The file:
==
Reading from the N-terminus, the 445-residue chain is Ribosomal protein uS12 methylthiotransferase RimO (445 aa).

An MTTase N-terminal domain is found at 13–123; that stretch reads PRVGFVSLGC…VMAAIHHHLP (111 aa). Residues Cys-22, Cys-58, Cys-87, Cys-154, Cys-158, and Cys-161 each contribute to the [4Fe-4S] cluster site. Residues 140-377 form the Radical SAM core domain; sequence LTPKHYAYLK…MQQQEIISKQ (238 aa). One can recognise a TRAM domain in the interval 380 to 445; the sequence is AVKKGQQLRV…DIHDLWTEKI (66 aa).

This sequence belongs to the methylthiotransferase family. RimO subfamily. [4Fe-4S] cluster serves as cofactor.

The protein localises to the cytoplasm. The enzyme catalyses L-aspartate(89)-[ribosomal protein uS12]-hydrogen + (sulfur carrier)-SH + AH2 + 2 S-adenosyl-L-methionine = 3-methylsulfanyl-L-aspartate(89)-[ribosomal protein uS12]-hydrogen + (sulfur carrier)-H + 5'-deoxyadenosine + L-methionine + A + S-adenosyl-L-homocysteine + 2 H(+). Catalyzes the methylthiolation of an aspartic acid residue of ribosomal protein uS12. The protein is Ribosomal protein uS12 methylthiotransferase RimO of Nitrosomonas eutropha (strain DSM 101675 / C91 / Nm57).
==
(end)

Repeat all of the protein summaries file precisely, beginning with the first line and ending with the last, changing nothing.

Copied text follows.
Reading from the N-terminus, the 445-residue chain is Ribosomal protein uS12 methylthiotransferase RimO (445 aa).

An MTTase N-terminal domain is found at 13–123; that stretch reads PRVGFVSLGC…VMAAIHHHLP (111 aa). Residues Cys-22, Cys-58, Cys-87, Cys-154, Cys-158, and Cys-161 each contribute to the [4Fe-4S] cluster site. Residues 140-377 form the Radical SAM core domain; sequence LTPKHYAYLK…MQQQEIISKQ (238 aa). One can recognise a TRAM domain in the interval 380 to 445; the sequence is AVKKGQQLRV…DIHDLWTEKI (66 aa).

This sequence belongs to the methylthiotransferase family. RimO subfamily. [4Fe-4S] cluster serves as cofactor.

The protein localises to the cytoplasm. The enzyme catalyses L-aspartate(89)-[ribosomal protein uS12]-hydrogen + (sulfur carrier)-SH + AH2 + 2 S-adenosyl-L-methionine = 3-methylsulfanyl-L-aspartate(89)-[ribosomal protein uS12]-hydrogen + (sulfur carrier)-H + 5'-deoxyadenosine + L-methionine + A + S-adenosyl-L-homocysteine + 2 H(+). Catalyzes the methylthiolation of an aspartic acid residue of ribosomal protein uS12. The protein is Ribosomal protein uS12 methylthiotransferase RimO of Nitrosomonas eutropha (strain DSM 101675 / C91 / Nm57).